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Independent.ie

Wednesday 7 December 2016

Government under-spend on RDP will cost farmers €300m: Ó Cuív

Published 06/01/2016 | 02:30

The drystock sector west of the Shannon will be most affected by the Rural Development Programme under-spend, Fianna Fail agriculture spokesman Eamon O Cuiv has claimed
The drystock sector west of the Shannon will be most affected by the Rural Development Programme under-spend, Fianna Fail agriculture spokesman Eamon O Cuiv has claimed

Farmers will be short-changed to the tune of €300m over the next five years as the Government looks set for a massive under-spend in the Rural Development Plan.

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The latest figures released by the Department of Agriculture show that the first 17,625 GLAS scheme applicants have received an average of €680 each.

This should account for 25pc of what they will eventually be paid for their first year in the scheme, resulting in an average payment of less than €3,000 per farmer.

While the €2,000 top-up to GLAS+ farmers is likely to bring up this average by another €500, it will still leave the average payment under €4,000 on average - a full 20pc lower than the €5,000 that was touted as a standard payment when the scheme was first launched nearly two years ago.

In addition, the Minister for Agriculture, Simon Coveney, has insisted that this scheme will cater for 50,000 farmers when it is at its peak, but observers believe that both this target and the €5,000 average payment are unlikely, especially in the wake of the removal of the low input grassland measure.

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"There is no way that the €250m budget that we were told was set aside for this scheme is ever going to be used," said Fianna Fail's agriculture spokesman, Éamon Ó Cuív.

"By my reckoning, the most that can be hoped for is €200m a year, which will leave farmers €50m short every year over the five-year duration of the scheme."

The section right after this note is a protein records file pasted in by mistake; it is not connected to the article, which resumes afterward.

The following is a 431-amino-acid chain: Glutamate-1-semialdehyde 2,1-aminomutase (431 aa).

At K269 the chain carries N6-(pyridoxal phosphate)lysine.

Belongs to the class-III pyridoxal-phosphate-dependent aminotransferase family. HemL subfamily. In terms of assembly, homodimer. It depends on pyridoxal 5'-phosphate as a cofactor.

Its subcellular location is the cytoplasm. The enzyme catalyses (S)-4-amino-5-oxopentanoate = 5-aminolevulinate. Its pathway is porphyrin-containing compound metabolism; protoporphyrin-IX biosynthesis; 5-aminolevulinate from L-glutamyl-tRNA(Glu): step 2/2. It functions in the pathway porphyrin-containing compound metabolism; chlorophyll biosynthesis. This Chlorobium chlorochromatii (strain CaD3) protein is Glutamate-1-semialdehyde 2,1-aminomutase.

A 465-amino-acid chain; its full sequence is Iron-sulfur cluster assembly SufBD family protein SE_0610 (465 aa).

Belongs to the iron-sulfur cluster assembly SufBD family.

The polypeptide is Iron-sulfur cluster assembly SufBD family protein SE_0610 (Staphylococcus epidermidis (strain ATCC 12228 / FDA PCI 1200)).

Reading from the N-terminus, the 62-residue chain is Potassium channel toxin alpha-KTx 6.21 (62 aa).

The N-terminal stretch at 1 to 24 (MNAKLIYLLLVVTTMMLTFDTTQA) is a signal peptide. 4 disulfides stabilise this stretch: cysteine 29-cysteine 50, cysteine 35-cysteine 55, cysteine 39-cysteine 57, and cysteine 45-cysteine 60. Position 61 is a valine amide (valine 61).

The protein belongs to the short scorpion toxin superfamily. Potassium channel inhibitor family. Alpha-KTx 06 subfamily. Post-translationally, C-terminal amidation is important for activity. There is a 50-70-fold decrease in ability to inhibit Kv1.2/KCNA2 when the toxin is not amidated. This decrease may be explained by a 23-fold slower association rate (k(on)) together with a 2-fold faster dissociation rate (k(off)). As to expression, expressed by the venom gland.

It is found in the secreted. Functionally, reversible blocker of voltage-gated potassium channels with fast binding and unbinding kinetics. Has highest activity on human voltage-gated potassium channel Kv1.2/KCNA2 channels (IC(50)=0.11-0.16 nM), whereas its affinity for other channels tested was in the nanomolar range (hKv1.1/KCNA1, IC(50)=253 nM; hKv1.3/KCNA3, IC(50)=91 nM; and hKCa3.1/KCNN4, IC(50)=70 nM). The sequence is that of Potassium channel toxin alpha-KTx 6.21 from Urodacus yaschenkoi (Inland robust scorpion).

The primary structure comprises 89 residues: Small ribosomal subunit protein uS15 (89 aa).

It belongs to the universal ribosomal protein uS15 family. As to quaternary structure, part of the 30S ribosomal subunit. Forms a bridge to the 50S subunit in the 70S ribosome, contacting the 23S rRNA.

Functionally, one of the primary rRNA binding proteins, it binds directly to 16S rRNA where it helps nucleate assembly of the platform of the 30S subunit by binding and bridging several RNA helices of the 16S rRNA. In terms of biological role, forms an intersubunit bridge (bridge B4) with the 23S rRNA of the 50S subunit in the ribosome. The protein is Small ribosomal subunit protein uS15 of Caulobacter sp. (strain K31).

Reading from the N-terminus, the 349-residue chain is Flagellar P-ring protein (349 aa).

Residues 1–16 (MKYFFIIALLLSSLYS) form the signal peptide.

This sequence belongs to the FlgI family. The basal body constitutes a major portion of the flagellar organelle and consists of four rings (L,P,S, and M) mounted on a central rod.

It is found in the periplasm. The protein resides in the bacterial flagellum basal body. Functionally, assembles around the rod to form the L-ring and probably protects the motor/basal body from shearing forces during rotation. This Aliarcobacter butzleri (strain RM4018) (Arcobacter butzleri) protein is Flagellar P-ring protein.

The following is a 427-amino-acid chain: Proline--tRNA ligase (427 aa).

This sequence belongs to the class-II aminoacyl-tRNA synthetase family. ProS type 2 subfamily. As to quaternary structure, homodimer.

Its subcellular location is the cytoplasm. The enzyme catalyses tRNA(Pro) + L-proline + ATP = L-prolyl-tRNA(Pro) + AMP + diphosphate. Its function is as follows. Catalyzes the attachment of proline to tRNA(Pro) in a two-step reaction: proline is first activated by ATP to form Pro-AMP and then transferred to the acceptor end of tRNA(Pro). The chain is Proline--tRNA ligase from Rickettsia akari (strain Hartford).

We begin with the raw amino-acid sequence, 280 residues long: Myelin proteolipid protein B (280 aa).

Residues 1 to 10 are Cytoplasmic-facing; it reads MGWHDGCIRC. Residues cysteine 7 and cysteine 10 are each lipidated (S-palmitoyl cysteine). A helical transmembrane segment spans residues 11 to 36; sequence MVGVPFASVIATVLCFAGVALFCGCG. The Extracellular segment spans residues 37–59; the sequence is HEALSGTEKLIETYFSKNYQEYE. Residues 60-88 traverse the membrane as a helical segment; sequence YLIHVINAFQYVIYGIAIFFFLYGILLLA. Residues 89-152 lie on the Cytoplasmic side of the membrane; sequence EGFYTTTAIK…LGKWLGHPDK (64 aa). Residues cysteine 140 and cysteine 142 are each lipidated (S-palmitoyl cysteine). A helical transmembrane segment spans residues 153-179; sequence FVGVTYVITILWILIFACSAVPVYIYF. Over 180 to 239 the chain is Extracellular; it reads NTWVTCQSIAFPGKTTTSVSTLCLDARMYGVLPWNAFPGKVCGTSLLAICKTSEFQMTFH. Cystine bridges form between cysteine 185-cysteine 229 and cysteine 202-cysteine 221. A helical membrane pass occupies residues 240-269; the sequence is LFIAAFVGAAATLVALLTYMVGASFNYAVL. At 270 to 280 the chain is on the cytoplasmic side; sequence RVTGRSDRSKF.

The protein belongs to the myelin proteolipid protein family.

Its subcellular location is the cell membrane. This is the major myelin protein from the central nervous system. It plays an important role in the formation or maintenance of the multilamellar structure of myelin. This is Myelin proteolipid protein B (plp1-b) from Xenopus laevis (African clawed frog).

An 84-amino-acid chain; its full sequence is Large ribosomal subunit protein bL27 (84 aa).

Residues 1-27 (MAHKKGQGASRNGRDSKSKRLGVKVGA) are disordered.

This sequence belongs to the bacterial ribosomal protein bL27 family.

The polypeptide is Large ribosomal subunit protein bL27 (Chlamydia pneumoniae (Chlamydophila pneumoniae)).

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The Galway TD believes that this shortfall will be compounded by a €17m underspend in the controversial Beef Data and Genomics Programme (BDGP), which was also designed to pay out to individual farmers over a five year period.

"The BDGP is on course to channel €65m less than the targeted €250m that the Minister said farmers would be getting from the scheme," said Mr Ó Cuív.

"It now looks like farmers will miss out on at least €300m from the various schemes that were launched in the Rural Development Programme. This is very serious for farmers in general, but especially those in western regions who were told that any losses that they suffered during the CAP negotiations would be more than compensated for through these schemes.

"It is the drystock sector that farming west of the Shannon relies so heavily on that will suffer the biggest loss if these figures pan out the way they are heading now."

Mr Ó Cuív claimed that best way to ensure that any underspend still goes to farmers is to channel surplus funds into the Areas of Natural Constraint (ANC) scheme.

"The ANC scheme was cut during the recession, despite the huge impact that it makes on the country's most marginal farms.

"We can't re-engineer schemes like the BDGP or GLAS since Brussels wouldn't stand for it, but it should be straight forward to bring the ANC scheme back up to the levels that it was at previously," he said.

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